President Barack Obama’s calls to about a half-dozen Republican senators have drawn a favorable response and some optimism about the prospects for a deficit- reduction deal.
Republican Senators Lindsey Graham of South Carolina and Susan Collins of Maine said they spoke with Obama Tuesday. Tom Coburn of Oklahoma, Rob Portman of Ohio and Bob Corker of Tennessee said Tuesday that they received calls from the president since March 1, when Obama said he would reach out to “a caucus of common sense on Capitol Hill” that he said he hoped would be open to a broad deficit-reduction agreement.
“He just called me,” Graham told reporters as he headed into a closed-door Republican lunch Tuesday. The senator said the two spoke for about 10 minutes. “I’m very encouraged by what I see from the president in terms of substance and tone. He’s calling people - this is how you solve hard problems.”
Graham said Obama was trying to “get more people in the mix” to back a deal to curb the growth in entitlement spending while rewriting the tax code.
“What I see from the president is probably the most encouraging engagement on a big issue that I’ve seen since the early years of his presidency,” Graham said. “He wants to do the big deal.”
Senate Minority Leader Mitch McConnell, a Kentucky Republican, said, “I wish he’d done more of that over the years.”
Collins said Obama left the impression “that he is sincere in wanting the two parties to come together.”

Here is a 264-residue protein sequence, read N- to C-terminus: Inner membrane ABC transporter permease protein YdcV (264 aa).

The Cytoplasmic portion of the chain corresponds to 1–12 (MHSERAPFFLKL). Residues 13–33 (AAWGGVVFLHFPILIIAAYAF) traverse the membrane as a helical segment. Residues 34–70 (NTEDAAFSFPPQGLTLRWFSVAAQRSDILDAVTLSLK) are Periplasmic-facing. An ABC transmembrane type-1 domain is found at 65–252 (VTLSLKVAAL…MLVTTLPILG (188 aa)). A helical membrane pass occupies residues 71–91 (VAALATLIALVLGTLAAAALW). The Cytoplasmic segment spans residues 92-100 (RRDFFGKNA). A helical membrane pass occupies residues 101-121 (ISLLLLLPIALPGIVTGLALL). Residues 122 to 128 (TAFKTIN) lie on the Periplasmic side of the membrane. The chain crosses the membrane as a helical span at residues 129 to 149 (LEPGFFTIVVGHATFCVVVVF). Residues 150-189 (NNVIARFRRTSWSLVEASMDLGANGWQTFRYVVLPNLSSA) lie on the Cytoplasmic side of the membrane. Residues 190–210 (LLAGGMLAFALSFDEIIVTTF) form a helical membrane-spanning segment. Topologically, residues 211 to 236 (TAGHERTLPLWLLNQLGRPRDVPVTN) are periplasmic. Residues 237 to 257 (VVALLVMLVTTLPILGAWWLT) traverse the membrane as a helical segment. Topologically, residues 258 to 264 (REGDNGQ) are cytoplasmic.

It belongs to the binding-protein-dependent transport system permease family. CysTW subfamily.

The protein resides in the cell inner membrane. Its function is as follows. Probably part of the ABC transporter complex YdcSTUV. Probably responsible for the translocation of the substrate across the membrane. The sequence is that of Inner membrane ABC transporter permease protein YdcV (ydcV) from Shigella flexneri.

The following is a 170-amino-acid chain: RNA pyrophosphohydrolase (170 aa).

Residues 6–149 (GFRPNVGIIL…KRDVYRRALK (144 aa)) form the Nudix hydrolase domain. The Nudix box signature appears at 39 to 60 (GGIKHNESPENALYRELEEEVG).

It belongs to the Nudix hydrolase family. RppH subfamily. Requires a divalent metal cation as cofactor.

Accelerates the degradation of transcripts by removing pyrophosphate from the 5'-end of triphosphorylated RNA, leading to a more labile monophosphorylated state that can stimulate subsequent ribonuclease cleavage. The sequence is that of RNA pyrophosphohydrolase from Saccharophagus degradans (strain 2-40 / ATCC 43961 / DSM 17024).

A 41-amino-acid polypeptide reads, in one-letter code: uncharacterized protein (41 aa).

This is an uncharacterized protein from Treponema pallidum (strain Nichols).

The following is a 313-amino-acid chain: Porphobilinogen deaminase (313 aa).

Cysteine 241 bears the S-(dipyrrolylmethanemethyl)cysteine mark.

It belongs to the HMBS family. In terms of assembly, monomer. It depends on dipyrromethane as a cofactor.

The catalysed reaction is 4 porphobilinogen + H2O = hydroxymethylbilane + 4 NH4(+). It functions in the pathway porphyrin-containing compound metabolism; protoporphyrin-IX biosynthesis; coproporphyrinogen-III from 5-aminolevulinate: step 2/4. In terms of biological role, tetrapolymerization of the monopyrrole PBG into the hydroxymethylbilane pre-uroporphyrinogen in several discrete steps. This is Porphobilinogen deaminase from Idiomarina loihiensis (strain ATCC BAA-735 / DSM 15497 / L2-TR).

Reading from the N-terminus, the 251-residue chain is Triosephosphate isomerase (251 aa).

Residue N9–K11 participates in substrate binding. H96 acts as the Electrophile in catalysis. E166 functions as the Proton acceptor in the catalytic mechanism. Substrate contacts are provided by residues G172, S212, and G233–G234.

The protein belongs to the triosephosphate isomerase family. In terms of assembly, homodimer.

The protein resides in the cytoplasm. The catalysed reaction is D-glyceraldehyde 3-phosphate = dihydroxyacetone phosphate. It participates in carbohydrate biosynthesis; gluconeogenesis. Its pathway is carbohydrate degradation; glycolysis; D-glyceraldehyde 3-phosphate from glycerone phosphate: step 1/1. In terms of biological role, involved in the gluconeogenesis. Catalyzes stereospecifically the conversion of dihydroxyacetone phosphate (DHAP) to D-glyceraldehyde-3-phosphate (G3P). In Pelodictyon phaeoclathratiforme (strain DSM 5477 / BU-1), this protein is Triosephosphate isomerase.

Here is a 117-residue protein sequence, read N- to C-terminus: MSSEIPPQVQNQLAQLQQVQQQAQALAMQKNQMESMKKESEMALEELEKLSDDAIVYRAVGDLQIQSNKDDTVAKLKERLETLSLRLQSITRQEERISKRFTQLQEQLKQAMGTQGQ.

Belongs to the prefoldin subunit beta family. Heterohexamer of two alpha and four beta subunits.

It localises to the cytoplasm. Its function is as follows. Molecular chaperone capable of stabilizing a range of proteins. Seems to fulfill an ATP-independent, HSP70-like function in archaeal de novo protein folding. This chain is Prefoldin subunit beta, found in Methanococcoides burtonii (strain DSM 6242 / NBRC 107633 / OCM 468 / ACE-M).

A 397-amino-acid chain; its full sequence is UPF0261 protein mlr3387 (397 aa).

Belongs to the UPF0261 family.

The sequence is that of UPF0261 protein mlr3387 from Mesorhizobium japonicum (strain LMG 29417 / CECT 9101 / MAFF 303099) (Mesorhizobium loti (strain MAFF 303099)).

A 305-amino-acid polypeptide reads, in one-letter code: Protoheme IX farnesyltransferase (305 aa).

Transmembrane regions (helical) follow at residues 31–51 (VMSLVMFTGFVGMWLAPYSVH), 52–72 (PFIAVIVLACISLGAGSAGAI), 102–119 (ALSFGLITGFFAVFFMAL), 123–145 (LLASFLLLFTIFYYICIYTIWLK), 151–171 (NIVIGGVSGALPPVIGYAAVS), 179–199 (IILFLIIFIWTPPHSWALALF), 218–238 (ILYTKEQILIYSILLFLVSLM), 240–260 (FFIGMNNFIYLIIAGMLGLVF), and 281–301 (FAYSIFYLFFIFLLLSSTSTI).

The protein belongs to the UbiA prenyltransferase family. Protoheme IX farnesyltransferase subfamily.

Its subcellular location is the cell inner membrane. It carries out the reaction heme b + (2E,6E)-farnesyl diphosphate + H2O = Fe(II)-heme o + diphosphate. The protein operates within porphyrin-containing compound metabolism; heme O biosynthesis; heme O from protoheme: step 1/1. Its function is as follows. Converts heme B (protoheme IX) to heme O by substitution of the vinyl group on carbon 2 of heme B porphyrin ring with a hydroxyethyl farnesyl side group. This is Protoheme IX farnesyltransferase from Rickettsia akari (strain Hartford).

“He seems for the first time to be willing to exercise some political leadership on it,” she said. Collins said that early in Obama’s first term, he “regularly” called her, though “then there was a real fall-off in communication.”
White House press secretary Jay Carney told reporters Tuesday that Obama would continue calling lawmakers to try to build support for a plan to trim the deficit.
The White House is committed to “addressing entitlement reform in a very serious way” and rewriting the tax code, Carney said. He said both parties generally agree with those goals.
Asked whether Obama is seeking a so-called grand bargain in his talks with Republican lawmakers, Carney wouldn’t provide details about individual conversations.
Two Republican senators that Obama called over the weekend -- Corker and Portman -- declined to give details about their conversations with the president other than to say they were optimistic that a broad deal is possible.
Portman said he sees “a window of opportunity between now and the end of the summer,” when Congress is projected to again have to raise the federal debt ceiling.
“This is the last best chance to do the right thing,” Portman said.
Corker called his conversation with the president “constructive.” He said it was unclear whether a renewed effort to strike a grand bargain would gain any real traction.
“I don’t know - that’s the bottom line,” Corker said.
Republican Idaho Senator Mike Crapo said Tuesday in an interview that White House officials had contacted him to schedule a call with Obama. He was part of a bipartisan group known as the “Gang of Six” that worked in 2011 and 2012 to craft a grand bargain for deficit reduction.
Crapo said he remained opposed to any revenue increase that doesn’t include a tax overhaul.
“We have to reform the tax code, rather than just look at some way to raise revenue in order to generate a greater foundation for more spending,” he said.
Coburn, another Republican member of the now-defunct bipartisan group, said he too received a call from Obama. While he remains open to working with Democrats on a deficit-reduction plan, the call “has not shaped” his perspective significantly, Coburn said.
© Copyright 2016 Bloomberg News. All rights reserved.